The scope of the special issue may include (but is not restricted to) the following themes revolving around Greek TV fiction:
- Textual and contextual analysis of case studies
- Genres and sub-genres
- Representation of gender, sexuality, body image, ethnicity and/or disability
- ‘Identity politics’ and intersectionality
- Production, reception and consumption
- Book-to-TV adaptations
- Television series and audiences
- Television fiction and fandom
- Television fiction in the Internet age
- Convergence culture
- Programming strategies and reruns
- The case of MEGA channel
Authors should submit a 300-word abstract for their papers including a title, aim and brief background, sources of data & method, and potential arguments/results if already known by 20 January 2019. Proposals, along with authors’ contact information and a short bio of maximum 100 words should be submitted via e-mail to email@example.com. The editors will make a decision and will contact authors by 1 February 2019.
The deadline for article submissions is 30 June 2019, while the special issue is expected to appear in December 2019. All submissions should be in the range of 5,000-8,000 words, written in English, and prepared for an anonymous peer review process. Please note that prospective articles should not have been previously published or should not currently be under consideration for publication elsewhere.
Any queries should be addressed to the editors of the special issue Georgia Aitaki and Spyridon Chairetis at: firstname.lastname@example.org
A few words about the special issue editors:
Georgia Aitaki works as a research associate for the Department of Journalism, Media and Communication at the University of Gothenburg. Her doctoral dissertation entitled The private life of a nation in crisis: A study on the politics in/of Greek television fiction offers in-depth studies of the fictional reconstruction and negotiation of moments of heightened societal tension in Greek television fiction since 1989 (University of Gothenburg, 2018). Her research interests revolve around television fiction, television criticism, the production culture of commercial television, as well as the relationship between Greek media and society. Her work has been published in journals such asMedia, Culture & Society, Critical Studies in Television, and Social Semiotics.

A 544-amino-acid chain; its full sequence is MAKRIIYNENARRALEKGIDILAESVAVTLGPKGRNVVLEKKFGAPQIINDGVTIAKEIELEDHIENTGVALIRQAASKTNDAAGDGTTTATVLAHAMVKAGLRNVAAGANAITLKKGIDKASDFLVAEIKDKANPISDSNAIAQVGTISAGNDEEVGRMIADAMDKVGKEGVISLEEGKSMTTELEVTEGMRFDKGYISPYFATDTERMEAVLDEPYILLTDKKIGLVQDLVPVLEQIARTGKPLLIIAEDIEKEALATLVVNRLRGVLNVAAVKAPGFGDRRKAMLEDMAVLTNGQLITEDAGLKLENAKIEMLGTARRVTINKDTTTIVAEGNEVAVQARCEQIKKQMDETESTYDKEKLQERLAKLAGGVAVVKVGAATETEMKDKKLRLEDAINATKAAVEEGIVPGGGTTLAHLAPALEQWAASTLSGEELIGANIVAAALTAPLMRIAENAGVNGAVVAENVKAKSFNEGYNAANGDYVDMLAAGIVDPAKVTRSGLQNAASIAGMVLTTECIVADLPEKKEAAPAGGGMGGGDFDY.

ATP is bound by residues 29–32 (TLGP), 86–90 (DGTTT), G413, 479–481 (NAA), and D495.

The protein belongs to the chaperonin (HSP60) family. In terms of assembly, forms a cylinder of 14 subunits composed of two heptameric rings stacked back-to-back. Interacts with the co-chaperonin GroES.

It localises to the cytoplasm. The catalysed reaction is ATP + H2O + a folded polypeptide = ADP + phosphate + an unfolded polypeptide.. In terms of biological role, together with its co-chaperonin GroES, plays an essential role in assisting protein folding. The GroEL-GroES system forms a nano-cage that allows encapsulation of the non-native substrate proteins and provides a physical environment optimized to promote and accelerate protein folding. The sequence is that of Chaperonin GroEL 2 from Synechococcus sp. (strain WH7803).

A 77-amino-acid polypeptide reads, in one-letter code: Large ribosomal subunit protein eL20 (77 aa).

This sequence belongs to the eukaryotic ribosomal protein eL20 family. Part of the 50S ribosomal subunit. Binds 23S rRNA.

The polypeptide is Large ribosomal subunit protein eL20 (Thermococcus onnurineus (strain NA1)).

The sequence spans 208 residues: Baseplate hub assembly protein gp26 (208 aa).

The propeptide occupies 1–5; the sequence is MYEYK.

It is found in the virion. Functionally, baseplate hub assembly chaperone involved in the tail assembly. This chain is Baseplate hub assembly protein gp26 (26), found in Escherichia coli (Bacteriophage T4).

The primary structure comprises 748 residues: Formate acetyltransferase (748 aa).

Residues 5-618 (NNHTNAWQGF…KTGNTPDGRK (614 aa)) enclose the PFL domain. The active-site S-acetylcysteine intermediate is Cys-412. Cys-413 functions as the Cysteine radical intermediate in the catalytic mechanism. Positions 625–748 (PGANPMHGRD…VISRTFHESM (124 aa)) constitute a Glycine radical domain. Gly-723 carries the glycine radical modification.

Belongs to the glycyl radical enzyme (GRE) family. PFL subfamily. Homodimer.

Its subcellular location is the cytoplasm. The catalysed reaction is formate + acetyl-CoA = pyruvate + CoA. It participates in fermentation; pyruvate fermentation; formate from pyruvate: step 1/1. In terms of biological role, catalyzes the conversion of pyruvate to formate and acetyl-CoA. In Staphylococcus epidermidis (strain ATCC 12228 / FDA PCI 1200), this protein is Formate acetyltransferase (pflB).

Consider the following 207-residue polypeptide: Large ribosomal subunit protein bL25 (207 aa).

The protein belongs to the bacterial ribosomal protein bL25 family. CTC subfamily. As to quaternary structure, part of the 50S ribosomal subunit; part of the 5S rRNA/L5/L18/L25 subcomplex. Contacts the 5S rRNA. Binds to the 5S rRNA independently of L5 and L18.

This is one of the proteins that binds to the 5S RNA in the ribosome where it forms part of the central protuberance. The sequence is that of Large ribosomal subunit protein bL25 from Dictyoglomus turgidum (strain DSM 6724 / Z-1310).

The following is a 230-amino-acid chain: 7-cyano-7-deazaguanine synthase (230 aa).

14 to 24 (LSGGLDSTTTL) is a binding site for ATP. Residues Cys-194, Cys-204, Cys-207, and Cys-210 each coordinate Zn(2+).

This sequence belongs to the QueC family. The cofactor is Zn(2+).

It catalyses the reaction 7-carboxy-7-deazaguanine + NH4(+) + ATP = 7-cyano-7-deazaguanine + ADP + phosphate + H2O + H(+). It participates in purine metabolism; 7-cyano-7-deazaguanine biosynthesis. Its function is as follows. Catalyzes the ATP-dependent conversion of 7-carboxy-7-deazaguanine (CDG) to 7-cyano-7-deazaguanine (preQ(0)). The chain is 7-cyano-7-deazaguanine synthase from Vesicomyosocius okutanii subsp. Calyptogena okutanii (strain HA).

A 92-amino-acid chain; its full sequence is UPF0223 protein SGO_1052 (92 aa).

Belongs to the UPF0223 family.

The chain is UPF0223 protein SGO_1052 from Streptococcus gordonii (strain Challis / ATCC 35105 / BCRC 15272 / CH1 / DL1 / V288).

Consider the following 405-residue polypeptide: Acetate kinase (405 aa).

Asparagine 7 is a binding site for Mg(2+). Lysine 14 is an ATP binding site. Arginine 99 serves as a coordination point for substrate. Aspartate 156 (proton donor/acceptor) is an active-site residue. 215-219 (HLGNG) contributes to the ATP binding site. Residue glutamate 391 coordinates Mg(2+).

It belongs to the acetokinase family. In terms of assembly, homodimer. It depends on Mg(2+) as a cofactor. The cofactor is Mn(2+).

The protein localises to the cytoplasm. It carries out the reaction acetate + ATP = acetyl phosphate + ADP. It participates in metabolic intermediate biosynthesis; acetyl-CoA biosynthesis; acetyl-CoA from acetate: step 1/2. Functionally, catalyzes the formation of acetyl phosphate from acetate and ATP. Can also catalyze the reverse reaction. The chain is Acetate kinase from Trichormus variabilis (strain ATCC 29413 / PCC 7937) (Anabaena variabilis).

Spyridon Chairetis is a DPhil/ PhD candidate in Modern Languages and Cultural Studies at the University of Oxford. His doctoral thesis examines queer potentialities and ambivalences in Greek TV comedy texts produced in the 1990s and 2000s. He holds a BA in English literature, University of Athens and has studied Contemporary European Politics (University of Bath, UK & Universidad Carlos III de Madrid) and Creative Writing (University of W. Macedonia, Greece) at Master’s level. He serves as gender/sexuality editor of E-International Relations and his work has been published in journals and blogs, includingFilmicon: Journal of Greek Film Studies, Social Anthropology, and Oxford Queer Studies Network.